Tuesday, 14 October 2014

In Fourteen Hundred and Ninety-Two

Yesterday back in the States was Columbus Day (or, as we who come from Canada call it, "Thanksgiving Day").  Every year, there is a parade of politically-charged cartoons and comments marking the day, some humourous, some pointed.  Some are relevant and thoughtful while others are politically correct and silly.  A fair number blend hisory with contemporary politics.

There are big sale events (hard to miss even living in France in the age of internet advertising).  And of course, the usual foolishness in the arguments about "Indigineous Peoples' Day."

I've never held strong feelings one way or the other about Columbus Day, though I have always appreciated having the day off of school/work when we got it.  I'm ambivalent about the history of Columbus - yes; he certainly ruled the lands he "discovered" with a degre of brutality, and it's hard to argue that the coming of Europeans to the Americas did not have disastrous consequences for the Native Americans living there.  On the other hand, the 'discovery' of the West and the founding of the societies that followed (perhaps most notably, the United States) are in my opinion a tremendous and positive achievment for mankind, an opinion I find that is also very difficult to counter if one looks objectively at the facts.  Surely Columbus was a polarising figure, his voyages have had complicated impacts, and his legacies are mixed and complex.

This year, there is a bit of a theme that I've noticed that has been missing in the past.

A prominent meme I've observed has to do with the current struggle with Ebola, and how the West should respond.  The current cartoons and comments on the internet joke about how, in effect, discussions about the bringing of deadly viral infections reminded people to wish one another a Happy Columbus Day (obviously, playing on the historical artefact that smallpox and other European diseases arrived soon after Columbus, with devastating impact on American Indians. 

Now, I've written here, here, and here, I am unambiguous in that I believe that Western countries should immediately quarantine the affected countries.  Flights between the US and Liberia, Sierra Leone, and Guinea should be interdicted; people with passports from or who have traveleld recently to those nations should be denied visas to enter.  The recent infections in the US and Spain of nurses treating patientswho had arrived with the virus  - and the subsequent hand-waving of officials - have not moved me away from this view.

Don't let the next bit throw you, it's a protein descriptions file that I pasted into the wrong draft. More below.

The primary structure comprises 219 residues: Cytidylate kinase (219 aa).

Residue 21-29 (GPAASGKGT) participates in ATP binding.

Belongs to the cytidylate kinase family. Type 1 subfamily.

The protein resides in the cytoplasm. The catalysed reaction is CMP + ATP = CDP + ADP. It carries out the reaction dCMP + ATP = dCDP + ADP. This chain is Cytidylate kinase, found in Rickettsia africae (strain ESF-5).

What seems to be lost - completely - on those who make the analogy between European settlement and the current threat that Ebola presents is the reality that ultimately, the unwillingness or inabilty of Native Americans to respond to the challenge of European settlement resulted in their virtual disappearance.  

Is that really what they advocate for Americans?  Like it or not, that's the reductio ad absurdum of this line.  Carried to its logical conclusion, if Ebola is like smallpox, then these posters are in effect hoping that it will wipe out the current populations of Europe and North America.

When I see posts or comments from people along these lines, I always ask them, "If you were to ask a Native American (most of those posting the cartoons are in fact, not actual Indians) how the whole Columbus landing worked out for them, what do you think they would say?"

Simply - "How'd ignoring the European landings work out for the Indians?"

My own answer is, "not particularly well."

The most ironic posting of the meme I saw was on a friend's Facebook page, where a self-described activist of Palestinian freedom, a woman of Arab descent with a catalogue of quite incendiary comments about Israel, linked a cartoon describing "Genocide Day".  It's historical fact that one of the main reasons Columbus set out on his voyages was because earlier land routes to trade in India were blocked by Arab conquests in eastern Europe.  Spain was able to finance the voyages because they had - after several centuries - expelled Arab invaders from their own land.

I guess the fact that Arabic (nor Islam, for that matter) did not arise in the Levant, let alone Spain, is an artefact of history ignored in "Palestine."

World history is a complicated thing, and retrospective, facile analysis is a poor medium.  It's funny to post comical cartoons, but reality is seldom cartoonish.  I find it's best to look at historical events and historical figures in this context.  And remembering the details is often a good way to consider the challenges we face to day.

Learning from and not repeating the mistakes of past events is one of the greatest gifts of history.

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